An Astrophotographer’s Tips for Catching a Glimpse of the Aurora Borealis
The Solar Storm that Created the Show
An astrophotographer from southern Ontario captured Thursday night’s display of the Aurora Borealis, and has offered some tips and tricks for catching a glimpse of them yourself tonight. Trevor Jones, of St. Catharines, Ont., explained that the northern lights are a result of the solar wind from the sun sending charged solar particles towards Earth which can be seen at the poles during a geomagnetic storm. If the storm is strong enough and far enough south in latitude, it can be seen in southern Ontario.
Clear Skies and Adjusting to the Dark
To get the best view of the Aurora Borealis, astrophotographer Trevor Jones says the most important thing is to have clear skies. If it’s cloudy, you’ll miss them altogether. He also recommends getting away from the light pollution of the city and allowing your eyes to adjust to the dark for at least 25 minutes for optimal viewing.
Travelling to a dark-sky preserve, areas where light pollution has been nearly eliminated, will give viewers the best shot at a vivid show. Canada has 13 federally-designated dark-sky preserves, areas where light pollution is kept to a minimum or eliminated completely. Three provincial parks in Ontario have an official dark-sky designation as well, such as Binbrook Conservation Area in Niagara and Torrance Barrens in Gravenhurst.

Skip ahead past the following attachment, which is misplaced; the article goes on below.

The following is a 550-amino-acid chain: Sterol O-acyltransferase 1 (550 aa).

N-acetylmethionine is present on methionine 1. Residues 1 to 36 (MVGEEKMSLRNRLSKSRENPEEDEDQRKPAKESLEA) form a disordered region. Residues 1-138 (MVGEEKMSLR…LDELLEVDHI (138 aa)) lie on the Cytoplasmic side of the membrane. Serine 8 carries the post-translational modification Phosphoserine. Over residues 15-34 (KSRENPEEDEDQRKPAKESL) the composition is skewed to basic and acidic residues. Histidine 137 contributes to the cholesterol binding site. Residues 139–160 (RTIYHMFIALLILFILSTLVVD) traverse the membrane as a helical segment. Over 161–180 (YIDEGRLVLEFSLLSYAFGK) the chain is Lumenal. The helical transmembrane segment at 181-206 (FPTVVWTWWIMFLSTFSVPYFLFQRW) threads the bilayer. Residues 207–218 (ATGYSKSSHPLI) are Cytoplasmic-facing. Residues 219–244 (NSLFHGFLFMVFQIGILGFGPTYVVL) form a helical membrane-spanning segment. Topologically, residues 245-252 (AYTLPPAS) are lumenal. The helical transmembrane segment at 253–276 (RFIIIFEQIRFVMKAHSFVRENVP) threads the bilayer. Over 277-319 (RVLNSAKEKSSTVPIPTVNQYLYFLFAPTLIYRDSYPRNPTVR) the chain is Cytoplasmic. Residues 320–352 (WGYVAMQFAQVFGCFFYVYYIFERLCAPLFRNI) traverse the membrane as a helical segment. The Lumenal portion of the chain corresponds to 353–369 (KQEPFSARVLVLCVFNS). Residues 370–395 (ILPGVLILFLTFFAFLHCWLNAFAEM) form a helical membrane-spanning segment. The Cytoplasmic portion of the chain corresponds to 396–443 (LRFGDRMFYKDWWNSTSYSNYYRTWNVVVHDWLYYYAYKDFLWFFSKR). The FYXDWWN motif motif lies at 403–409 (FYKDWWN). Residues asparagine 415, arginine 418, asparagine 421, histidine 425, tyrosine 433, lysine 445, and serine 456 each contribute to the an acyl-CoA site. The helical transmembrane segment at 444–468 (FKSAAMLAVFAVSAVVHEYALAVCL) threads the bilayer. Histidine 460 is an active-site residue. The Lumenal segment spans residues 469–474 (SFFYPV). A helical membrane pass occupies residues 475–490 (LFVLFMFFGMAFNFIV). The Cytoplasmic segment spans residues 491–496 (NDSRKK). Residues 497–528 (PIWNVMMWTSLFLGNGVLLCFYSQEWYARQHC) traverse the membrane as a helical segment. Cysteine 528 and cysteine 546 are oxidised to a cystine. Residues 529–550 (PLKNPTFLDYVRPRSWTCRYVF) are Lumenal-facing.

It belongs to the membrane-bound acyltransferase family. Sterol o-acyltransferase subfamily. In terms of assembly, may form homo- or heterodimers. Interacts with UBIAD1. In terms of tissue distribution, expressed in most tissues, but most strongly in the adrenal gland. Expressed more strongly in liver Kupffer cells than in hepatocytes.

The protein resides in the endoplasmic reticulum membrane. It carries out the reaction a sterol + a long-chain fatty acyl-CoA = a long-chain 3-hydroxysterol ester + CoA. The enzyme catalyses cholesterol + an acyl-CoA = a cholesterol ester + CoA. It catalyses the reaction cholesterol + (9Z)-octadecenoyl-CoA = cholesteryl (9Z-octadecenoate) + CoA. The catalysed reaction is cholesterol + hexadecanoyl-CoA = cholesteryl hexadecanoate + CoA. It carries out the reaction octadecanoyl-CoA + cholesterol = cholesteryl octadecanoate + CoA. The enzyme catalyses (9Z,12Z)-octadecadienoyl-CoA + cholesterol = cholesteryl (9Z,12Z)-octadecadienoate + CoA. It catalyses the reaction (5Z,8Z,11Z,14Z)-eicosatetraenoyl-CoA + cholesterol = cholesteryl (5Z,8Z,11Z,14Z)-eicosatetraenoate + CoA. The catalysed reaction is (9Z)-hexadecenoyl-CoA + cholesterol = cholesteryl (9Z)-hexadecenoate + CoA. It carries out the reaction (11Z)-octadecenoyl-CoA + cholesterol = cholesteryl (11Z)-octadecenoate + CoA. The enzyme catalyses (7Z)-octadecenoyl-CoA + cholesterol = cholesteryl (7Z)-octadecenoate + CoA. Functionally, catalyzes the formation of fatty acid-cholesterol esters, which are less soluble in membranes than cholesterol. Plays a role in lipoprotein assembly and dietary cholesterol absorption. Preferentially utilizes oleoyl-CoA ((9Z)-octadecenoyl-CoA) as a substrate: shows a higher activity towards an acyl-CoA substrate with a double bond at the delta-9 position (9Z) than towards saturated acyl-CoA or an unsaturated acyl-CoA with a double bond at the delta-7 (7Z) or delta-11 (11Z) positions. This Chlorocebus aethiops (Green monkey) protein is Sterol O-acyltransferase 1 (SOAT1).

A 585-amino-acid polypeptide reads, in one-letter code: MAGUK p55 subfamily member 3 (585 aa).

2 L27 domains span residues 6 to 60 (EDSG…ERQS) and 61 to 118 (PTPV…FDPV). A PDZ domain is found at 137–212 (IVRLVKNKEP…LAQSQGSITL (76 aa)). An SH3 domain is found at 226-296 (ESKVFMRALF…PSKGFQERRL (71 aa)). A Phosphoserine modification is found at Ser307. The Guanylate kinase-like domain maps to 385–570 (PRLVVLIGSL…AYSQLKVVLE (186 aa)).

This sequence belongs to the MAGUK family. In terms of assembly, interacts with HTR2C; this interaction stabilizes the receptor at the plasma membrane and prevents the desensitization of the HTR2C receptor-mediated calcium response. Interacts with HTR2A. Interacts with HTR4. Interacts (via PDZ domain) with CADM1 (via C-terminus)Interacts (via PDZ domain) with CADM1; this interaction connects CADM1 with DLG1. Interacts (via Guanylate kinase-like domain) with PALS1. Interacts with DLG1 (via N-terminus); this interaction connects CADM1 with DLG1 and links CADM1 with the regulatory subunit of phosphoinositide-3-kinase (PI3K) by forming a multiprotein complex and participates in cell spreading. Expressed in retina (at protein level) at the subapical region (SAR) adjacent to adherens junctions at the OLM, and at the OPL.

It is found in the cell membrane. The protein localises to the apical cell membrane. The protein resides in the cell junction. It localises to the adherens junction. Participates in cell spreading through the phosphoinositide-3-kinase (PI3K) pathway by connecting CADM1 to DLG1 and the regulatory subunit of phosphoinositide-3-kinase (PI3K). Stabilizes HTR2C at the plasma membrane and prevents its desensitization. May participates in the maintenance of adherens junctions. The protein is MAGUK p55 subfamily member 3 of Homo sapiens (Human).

The Light Show Close to Home
One of the ways that sets Thursday night’s aurora borealis apart was the fact that it was also seen in southern Ontario when residents reported seeing the northern lights in downtown Toronto. Astrophotographer Trevor Jones caught the lights “dancing overhead” in St. Catharines Thursday night and was among a number of photographers who captured Thursday’s recent solar event.
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